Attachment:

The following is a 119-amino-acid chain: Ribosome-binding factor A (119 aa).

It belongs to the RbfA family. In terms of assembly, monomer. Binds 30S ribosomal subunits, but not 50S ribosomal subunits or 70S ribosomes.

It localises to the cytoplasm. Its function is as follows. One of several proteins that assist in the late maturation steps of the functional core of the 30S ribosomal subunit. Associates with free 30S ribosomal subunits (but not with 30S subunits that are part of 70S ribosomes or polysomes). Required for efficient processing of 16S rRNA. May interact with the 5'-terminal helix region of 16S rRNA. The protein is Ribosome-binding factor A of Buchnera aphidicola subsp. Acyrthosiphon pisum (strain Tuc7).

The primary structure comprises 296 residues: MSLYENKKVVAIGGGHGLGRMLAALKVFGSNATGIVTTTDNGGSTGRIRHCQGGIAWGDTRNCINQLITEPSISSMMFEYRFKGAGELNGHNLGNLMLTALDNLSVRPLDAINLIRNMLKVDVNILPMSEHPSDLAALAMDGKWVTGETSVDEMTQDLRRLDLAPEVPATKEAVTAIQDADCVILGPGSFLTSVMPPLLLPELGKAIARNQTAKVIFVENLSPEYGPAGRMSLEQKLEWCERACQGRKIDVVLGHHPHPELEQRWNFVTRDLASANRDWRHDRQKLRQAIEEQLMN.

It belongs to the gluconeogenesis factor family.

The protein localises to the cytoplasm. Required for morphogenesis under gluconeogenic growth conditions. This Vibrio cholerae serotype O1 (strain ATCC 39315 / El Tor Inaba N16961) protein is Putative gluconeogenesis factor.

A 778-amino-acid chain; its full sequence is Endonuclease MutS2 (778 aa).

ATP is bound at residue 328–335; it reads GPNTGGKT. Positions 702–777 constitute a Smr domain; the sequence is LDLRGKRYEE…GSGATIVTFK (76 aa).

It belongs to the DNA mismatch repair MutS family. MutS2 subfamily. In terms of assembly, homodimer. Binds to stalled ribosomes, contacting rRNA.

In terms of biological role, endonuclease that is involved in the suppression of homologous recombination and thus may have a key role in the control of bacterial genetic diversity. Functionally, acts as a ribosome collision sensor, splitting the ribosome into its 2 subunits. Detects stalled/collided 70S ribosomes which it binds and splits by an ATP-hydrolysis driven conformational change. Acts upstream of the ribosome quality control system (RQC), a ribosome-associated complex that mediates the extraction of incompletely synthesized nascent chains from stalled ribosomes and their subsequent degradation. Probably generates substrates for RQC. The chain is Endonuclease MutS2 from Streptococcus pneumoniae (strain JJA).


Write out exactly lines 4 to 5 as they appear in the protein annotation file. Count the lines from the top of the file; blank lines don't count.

The primary structure comprises 296 residues: MSLYENKKVVAIGGGHGLGRMLAALKVFGSNATGIVTTTDNGGSTGRIRHCQGGIAWGDTRNCINQLITEPSISSMMFEYRFKGAGELNGHNLGNLMLTALDNLSVRPLDAINLIRNMLKVDVNILPMSEHPSDLAALAMDGKWVTGETSVDEMTQDLRRLDLAPEVPATKEAVTAIQDADCVILGPGSFLTSVMPPLLLPELGKAIARNQTAKVIFVENLSPEYGPAGRMSLEQKLEWCERACQGRKIDVVLGHHPHPELEQRWNFVTRDLASANRDWRHDRQKLRQAIEEQLMN.

It belongs to the gluconeogenesis factor family.